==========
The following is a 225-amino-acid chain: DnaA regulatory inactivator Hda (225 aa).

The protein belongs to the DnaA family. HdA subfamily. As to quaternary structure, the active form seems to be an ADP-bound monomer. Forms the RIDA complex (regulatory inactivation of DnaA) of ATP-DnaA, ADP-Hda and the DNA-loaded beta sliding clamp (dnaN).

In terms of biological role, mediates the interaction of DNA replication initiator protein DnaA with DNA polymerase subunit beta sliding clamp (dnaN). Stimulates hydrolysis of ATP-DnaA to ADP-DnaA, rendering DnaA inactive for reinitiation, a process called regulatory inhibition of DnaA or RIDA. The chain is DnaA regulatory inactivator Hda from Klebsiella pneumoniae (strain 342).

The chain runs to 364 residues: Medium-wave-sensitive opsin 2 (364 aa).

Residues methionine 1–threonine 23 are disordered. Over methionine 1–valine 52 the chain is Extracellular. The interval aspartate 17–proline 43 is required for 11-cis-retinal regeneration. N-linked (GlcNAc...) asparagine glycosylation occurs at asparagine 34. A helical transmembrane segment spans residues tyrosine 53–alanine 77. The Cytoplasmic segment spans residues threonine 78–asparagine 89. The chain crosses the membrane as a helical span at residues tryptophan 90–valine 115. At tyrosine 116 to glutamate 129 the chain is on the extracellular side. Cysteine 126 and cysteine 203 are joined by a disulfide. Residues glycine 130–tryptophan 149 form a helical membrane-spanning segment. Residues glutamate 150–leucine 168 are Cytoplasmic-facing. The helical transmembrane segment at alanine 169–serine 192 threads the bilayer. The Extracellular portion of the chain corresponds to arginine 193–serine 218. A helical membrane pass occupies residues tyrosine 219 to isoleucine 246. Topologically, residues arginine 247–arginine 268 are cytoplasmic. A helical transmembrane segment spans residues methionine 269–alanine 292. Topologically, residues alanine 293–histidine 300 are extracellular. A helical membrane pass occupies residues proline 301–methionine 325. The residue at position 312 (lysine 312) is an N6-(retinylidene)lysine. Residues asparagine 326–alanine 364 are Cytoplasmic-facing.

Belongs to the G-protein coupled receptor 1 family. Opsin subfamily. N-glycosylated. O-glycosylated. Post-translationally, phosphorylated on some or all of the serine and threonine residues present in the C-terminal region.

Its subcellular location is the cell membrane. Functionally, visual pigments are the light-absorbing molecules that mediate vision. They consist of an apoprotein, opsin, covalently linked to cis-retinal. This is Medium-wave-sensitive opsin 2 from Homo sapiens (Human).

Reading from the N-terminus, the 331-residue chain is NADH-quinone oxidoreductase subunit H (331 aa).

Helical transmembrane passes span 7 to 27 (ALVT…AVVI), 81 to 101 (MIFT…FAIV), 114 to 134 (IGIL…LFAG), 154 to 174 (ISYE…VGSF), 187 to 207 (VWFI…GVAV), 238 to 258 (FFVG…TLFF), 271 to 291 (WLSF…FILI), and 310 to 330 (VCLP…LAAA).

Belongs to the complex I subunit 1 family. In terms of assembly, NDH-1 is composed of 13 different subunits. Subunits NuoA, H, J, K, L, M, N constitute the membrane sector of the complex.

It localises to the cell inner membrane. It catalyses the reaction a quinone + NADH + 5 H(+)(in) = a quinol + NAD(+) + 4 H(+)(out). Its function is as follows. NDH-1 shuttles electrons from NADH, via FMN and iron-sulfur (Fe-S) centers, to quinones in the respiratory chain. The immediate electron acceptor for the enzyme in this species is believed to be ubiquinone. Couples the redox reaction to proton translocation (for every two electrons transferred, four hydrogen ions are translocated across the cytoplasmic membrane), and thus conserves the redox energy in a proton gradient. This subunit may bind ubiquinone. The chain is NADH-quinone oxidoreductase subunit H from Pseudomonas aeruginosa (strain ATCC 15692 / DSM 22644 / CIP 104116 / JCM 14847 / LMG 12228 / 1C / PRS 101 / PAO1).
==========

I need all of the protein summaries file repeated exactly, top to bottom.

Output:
The following is a 225-amino-acid chain: DnaA regulatory inactivator Hda (225 aa).

The protein belongs to the DnaA family. HdA subfamily. As to quaternary structure, the active form seems to be an ADP-bound monomer. Forms the RIDA complex (regulatory inactivation of DnaA) of ATP-DnaA, ADP-Hda and the DNA-loaded beta sliding clamp (dnaN).

In terms of biological role, mediates the interaction of DNA replication initiator protein DnaA with DNA polymerase subunit beta sliding clamp (dnaN). Stimulates hydrolysis of ATP-DnaA to ADP-DnaA, rendering DnaA inactive for reinitiation, a process called regulatory inhibition of DnaA or RIDA. The chain is DnaA regulatory inactivator Hda from Klebsiella pneumoniae (strain 342).

The chain runs to 364 residues: Medium-wave-sensitive opsin 2 (364 aa).

Residues methionine 1–threonine 23 are disordered. Over methionine 1–valine 52 the chain is Extracellular. The interval aspartate 17–proline 43 is required for 11-cis-retinal regeneration. N-linked (GlcNAc...) asparagine glycosylation occurs at asparagine 34. A helical transmembrane segment spans residues tyrosine 53–alanine 77. The Cytoplasmic segment spans residues threonine 78–asparagine 89. The chain crosses the membrane as a helical span at residues tryptophan 90–valine 115. At tyrosine 116 to glutamate 129 the chain is on the extracellular side. Cysteine 126 and cysteine 203 are joined by a disulfide. Residues glycine 130–tryptophan 149 form a helical membrane-spanning segment. Residues glutamate 150–leucine 168 are Cytoplasmic-facing. The helical transmembrane segment at alanine 169–serine 192 threads the bilayer. The Extracellular portion of the chain corresponds to arginine 193–serine 218. A helical membrane pass occupies residues tyrosine 219 to isoleucine 246. Topologically, residues arginine 247–arginine 268 are cytoplasmic. A helical transmembrane segment spans residues methionine 269–alanine 292. Topologically, residues alanine 293–histidine 300 are extracellular. A helical membrane pass occupies residues proline 301–methionine 325. The residue at position 312 (lysine 312) is an N6-(retinylidene)lysine. Residues asparagine 326–alanine 364 are Cytoplasmic-facing.

Belongs to the G-protein coupled receptor 1 family. Opsin subfamily. N-glycosylated. O-glycosylated. Post-translationally, phosphorylated on some or all of the serine and threonine residues present in the C-terminal region.

Its subcellular location is the cell membrane. Functionally, visual pigments are the light-absorbing molecules that mediate vision. They consist of an apoprotein, opsin, covalently linked to cis-retinal. This is Medium-wave-sensitive opsin 2 from Homo sapiens (Human).

Reading from the N-terminus, the 331-residue chain is NADH-quinone oxidoreductase subunit H (331 aa).

Helical transmembrane passes span 7 to 27 (ALVT…AVVI), 81 to 101 (MIFT…FAIV), 114 to 134 (IGIL…LFAG), 154 to 174 (ISYE…VGSF), 187 to 207 (VWFI…GVAV), 238 to 258 (FFVG…TLFF), 271 to 291 (WLSF…FILI), and 310 to 330 (VCLP…LAAA).

Belongs to the complex I subunit 1 family. In terms of assembly, NDH-1 is composed of 13 different subunits. Subunits NuoA, H, J, K, L, M, N constitute the membrane sector of the complex.

It localises to the cell inner membrane. It catalyses the reaction a quinone + NADH + 5 H(+)(in) = a quinol + NAD(+) + 4 H(+)(out). Its function is as follows. NDH-1 shuttles electrons from NADH, via FMN and iron-sulfur (Fe-S) centers, to quinones in the respiratory chain. The immediate electron acceptor for the enzyme in this species is believed to be ubiquinone. Couples the redox reaction to proton translocation (for every two electrons transferred, four hydrogen ions are translocated across the cytoplasmic membrane), and thus conserves the redox energy in a proton gradient. This subunit may bind ubiquinone. The chain is NADH-quinone oxidoreductase subunit H from Pseudomonas aeruginosa (strain ATCC 15692 / DSM 22644 / CIP 104116 / JCM 14847 / LMG 12228 / 1C / PRS 101 / PAO1).